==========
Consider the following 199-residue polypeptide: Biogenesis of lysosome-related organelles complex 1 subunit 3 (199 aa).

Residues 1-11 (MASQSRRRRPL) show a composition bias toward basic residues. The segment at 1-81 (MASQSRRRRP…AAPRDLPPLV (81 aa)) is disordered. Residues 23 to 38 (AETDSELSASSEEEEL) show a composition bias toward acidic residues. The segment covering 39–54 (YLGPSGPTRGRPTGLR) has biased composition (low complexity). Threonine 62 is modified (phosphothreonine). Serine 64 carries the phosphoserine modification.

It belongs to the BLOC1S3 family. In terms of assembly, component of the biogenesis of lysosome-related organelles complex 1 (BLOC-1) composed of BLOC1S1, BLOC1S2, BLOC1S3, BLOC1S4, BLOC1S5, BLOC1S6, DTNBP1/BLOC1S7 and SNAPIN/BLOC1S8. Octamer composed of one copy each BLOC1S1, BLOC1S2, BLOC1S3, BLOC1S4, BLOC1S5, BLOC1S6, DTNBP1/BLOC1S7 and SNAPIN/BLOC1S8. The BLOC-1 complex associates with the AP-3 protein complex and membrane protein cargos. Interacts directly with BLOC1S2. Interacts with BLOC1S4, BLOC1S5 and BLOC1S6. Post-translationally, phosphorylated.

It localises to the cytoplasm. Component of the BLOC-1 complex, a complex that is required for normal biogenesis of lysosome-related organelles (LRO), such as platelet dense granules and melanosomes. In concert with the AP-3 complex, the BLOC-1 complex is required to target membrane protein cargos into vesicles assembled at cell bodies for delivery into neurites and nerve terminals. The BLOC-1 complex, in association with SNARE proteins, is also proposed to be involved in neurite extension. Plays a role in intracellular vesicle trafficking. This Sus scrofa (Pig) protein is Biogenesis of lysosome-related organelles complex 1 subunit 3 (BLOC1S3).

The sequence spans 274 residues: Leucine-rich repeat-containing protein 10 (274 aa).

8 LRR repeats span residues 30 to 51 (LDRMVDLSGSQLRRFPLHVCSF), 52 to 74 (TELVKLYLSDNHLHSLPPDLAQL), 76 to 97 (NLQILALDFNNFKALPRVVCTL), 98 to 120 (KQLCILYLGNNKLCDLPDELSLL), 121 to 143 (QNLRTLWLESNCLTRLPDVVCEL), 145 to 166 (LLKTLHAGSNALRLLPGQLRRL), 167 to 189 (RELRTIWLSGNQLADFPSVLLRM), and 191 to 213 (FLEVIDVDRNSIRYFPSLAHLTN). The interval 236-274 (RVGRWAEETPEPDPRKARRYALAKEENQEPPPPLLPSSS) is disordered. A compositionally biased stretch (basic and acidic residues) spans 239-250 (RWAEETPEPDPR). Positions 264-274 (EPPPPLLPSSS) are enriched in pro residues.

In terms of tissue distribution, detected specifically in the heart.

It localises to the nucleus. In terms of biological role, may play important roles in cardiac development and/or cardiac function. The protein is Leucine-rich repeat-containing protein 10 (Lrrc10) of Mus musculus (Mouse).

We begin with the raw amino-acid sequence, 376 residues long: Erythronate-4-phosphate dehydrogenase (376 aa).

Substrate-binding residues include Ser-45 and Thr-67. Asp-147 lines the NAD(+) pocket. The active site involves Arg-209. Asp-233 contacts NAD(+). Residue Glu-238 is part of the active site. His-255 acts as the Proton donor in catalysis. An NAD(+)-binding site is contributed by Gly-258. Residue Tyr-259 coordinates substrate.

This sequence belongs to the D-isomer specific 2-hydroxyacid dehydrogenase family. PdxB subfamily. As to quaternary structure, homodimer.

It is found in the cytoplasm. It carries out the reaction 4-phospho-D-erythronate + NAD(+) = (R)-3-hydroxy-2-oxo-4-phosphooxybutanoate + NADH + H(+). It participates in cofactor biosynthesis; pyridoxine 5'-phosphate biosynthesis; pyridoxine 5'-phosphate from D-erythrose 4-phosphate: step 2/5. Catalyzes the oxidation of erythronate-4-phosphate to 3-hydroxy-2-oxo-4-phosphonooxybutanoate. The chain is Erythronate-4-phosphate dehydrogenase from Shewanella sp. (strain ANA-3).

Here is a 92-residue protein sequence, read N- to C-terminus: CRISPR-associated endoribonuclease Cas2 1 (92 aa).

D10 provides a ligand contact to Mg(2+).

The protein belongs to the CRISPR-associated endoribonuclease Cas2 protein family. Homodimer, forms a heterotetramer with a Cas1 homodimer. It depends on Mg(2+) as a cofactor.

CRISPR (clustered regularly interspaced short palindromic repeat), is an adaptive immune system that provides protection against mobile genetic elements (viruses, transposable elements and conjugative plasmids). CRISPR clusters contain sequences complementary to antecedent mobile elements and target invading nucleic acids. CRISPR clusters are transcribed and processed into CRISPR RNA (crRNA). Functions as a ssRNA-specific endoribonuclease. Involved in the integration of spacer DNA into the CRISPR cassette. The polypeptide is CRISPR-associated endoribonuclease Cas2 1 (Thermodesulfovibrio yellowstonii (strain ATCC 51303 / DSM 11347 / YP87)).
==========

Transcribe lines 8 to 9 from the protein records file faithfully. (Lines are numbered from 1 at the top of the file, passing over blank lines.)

It localises to the nucleus. In terms of biological role, may play important roles in cardiac development and/or cardiac function. The protein is Leucine-rich repeat-containing protein 10 (Lrrc10) of Mus musculus (Mouse).

We begin with the raw amino-acid sequence, 376 residues long: Erythronate-4-phosphate dehydrogenase (376 aa).